“The problem with the law is that it doesn’t keep up with technology.” I hear this a lot. The person who announces this will often look accusingly at me as if I and all other lawyers are to blame. It’s fine – lawyer bashing goes with the territory. But it’s a lazy soundbite and there’s more going on here.
For a start, there’s the suggestion that the lawyers are somehow to blame for the weaknesses of the law. That’s a bit like blaming your waiter for the bad meal he served you. Maybe he is to blame because he spat in your food. It’s unlikely though. He probably served a dish that was poorly cooked. Or maybe it was cooked well but the recipe was poor. Or maybe you, as the diner, ordered curry but would have preferred a burger.
You see, maybe you’re to blame, not the lawyers. Not you personally, of course. On a micro level, you don’t get to pick which laws apply to you as an individual. On a macro level though, we as a society choose the laws that apply to us. If we, as a collective mind, don’t like the laws, we can change them. Issues pop up in society at different speeds and this can cause tensions until they are resolved. When an issue affects a large enough part of society, then society will no longer ignore it and will start the process to address it. The legislative wheel will start to turn. Sometimes that wheel turns quickly and we get new laws in a short time frame. But laws passed quickly might not address all the ramifications as there wasn’t enough time to work through all the factors. More often the wheel turns slowly. It takes time to anticipate the variables and nuances and then address them. So we get new laws of a higher standard, but we have to wait longer for them.
What people forget is that laws are there to uphold the rules or ethics of society. If we were to all abide by the same set of rules and these rules were to never change, we wouldn’t need laws. Or lawyers for that matter. But society doesn’t work like that. Back in the day, people settled disputes by killing their enemies. This didn’t make for a harmonious society so murder was outlawed. People used to copy authors’ literary works without permission so society passed copyright laws. Women faced discrimination because of their sex, so society outlawed discrimination. People’s data was being misused so society passed data protection laws.
Each of those laws is not without its problems. Sometimes the problems were always there and sometimes they’re new. For example, is it fair to kill someone in self-defence? Is it fair to copy inventions rather than literary works? Is it fair to discriminate against people not based on their sex but their race? Is it fair for Facebook, Google and Apple to use people’s data in ways we hadn’t thought of before?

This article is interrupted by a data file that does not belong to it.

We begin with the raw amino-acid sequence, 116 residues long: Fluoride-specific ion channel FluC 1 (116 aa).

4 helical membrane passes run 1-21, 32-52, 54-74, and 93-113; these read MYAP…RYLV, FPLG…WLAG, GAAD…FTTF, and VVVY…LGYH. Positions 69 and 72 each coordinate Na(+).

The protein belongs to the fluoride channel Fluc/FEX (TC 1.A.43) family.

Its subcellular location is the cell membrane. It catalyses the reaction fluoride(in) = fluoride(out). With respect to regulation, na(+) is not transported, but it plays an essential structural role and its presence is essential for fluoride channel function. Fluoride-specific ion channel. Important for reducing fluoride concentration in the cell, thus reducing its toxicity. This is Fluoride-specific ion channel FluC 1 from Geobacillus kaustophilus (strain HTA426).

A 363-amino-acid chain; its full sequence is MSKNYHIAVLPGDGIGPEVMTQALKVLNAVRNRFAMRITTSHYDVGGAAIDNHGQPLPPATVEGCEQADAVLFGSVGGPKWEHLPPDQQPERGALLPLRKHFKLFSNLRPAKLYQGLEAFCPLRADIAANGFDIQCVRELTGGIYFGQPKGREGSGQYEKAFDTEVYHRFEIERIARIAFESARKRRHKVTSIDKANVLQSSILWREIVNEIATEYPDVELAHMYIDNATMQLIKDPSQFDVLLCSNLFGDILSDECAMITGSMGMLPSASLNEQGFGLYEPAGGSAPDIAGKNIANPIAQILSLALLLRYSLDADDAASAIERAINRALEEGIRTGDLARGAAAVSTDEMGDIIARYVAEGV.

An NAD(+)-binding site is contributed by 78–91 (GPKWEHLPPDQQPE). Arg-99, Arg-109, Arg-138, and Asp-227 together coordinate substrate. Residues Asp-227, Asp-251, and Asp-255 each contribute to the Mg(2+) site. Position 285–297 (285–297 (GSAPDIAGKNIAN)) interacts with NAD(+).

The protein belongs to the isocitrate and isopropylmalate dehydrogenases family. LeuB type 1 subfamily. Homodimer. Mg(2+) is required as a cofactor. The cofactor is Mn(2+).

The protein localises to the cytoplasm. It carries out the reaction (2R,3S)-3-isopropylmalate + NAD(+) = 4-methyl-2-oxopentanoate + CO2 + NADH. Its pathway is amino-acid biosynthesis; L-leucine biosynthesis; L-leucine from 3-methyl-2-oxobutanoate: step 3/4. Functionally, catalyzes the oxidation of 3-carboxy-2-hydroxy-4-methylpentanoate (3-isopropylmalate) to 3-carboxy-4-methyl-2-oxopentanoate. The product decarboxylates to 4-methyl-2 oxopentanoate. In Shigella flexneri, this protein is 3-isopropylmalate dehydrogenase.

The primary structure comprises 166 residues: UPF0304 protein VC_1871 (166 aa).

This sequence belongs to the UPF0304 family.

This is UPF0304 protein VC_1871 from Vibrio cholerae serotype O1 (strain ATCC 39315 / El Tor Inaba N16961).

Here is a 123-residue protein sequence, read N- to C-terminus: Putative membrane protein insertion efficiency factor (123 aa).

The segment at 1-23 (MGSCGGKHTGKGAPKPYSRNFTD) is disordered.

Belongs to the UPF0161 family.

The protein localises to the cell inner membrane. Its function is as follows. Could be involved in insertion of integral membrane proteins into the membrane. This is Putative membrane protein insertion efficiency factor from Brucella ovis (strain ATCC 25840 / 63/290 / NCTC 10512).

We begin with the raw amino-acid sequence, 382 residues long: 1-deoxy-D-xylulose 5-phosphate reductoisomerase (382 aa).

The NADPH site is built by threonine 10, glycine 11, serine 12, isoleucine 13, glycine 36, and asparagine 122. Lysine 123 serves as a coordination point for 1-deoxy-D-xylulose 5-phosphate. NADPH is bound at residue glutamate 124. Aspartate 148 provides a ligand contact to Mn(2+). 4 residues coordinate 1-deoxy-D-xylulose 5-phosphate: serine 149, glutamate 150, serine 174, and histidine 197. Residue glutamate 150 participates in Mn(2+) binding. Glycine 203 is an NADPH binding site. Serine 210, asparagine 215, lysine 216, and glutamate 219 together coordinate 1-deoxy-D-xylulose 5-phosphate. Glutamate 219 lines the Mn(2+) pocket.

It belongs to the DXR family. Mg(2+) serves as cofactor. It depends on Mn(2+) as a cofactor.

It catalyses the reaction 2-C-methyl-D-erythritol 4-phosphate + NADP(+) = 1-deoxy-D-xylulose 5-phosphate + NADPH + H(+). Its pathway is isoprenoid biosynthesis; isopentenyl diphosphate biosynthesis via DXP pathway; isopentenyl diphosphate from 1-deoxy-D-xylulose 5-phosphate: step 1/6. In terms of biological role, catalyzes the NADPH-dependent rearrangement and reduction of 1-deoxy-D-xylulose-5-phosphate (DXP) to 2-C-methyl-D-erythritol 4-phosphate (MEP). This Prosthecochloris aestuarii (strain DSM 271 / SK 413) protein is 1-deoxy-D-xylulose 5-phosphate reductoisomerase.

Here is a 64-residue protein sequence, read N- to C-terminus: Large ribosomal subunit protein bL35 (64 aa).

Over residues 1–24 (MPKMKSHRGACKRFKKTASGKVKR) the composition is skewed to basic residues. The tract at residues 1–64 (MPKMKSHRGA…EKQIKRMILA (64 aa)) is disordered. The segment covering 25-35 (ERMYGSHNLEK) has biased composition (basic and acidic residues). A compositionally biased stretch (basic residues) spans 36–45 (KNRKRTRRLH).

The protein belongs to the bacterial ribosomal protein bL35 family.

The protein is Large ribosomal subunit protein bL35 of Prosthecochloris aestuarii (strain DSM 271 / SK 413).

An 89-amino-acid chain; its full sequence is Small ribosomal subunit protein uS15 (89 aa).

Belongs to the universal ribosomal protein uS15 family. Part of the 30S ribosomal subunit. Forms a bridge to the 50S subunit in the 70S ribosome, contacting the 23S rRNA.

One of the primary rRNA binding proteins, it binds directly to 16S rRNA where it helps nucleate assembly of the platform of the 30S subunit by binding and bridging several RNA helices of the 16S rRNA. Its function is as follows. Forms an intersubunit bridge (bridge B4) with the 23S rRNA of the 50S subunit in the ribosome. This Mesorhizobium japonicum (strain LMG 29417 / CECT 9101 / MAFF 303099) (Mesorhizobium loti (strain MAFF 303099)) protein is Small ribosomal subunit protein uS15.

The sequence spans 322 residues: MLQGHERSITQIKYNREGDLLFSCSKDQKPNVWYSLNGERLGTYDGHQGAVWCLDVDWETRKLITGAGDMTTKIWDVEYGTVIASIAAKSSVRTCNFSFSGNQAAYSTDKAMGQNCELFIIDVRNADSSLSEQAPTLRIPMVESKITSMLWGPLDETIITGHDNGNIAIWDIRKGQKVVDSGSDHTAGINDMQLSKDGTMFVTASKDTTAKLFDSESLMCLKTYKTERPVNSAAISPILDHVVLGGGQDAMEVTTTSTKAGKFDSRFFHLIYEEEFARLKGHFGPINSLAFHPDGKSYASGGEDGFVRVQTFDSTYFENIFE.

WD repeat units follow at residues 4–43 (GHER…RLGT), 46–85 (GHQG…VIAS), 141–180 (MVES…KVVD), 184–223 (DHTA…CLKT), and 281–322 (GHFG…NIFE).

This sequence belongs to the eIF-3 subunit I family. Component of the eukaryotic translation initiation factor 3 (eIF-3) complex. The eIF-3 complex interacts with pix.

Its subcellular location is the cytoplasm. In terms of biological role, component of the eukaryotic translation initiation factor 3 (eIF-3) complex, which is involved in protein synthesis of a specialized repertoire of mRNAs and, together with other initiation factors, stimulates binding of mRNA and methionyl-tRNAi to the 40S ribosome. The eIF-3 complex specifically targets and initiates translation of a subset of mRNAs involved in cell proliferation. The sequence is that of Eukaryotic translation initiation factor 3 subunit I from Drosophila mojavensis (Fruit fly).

In essence, society changes its laws to abide by its updated rules of ethics. By which time, we already have the next set of problems. Who should be responsible if an autonomous self-driving car runs over someone? Or how do you regulate blockchain when it’s decentralised? Who owns the data that AI gathers? There will always be people who misuse technology for their own advantage to the detriment of others. So, as they break society’s updated ethical standards, we pass laws to address these issues too. This all takes time so, as usual, the law doesn’t keep up with technology. Or more accurately, the law doesn’t keep up with society’s ever-changing ethical rules.
Also, don’t forget that other societies view these issues differently. Russia or China might be happy to encourage the manipulation of people’s data to affect the outcome of another country’s elections. Or they might advocate the development of a robot AI that doesn’t respect Asimov’s 3 rules. Or they might advocate the hacking of a country’s infrastructure to disrupt their power supplies. Those things run contrary to our society’s rules. But they might lawful in their societies.
So, I agree that law doesn’t keep up with technology. And it never will. Technology, ethics and law are always changing in society. They just change at different rates. When Skynet takes over, law will always be up-to-date with technology. However, I suspect humans will have more pressing concerns by then.
[…] FR has long been a feature of Hollywood and TV: law enforcement agencies use it with great effect against terrorists and other criminals. The reality is more complex than this. For a start, FR is not as accurate as Hollywood portrays. Further, there are privacy concerns. And, of course, there are those who complain that the law doesn’t keep up with technology. […]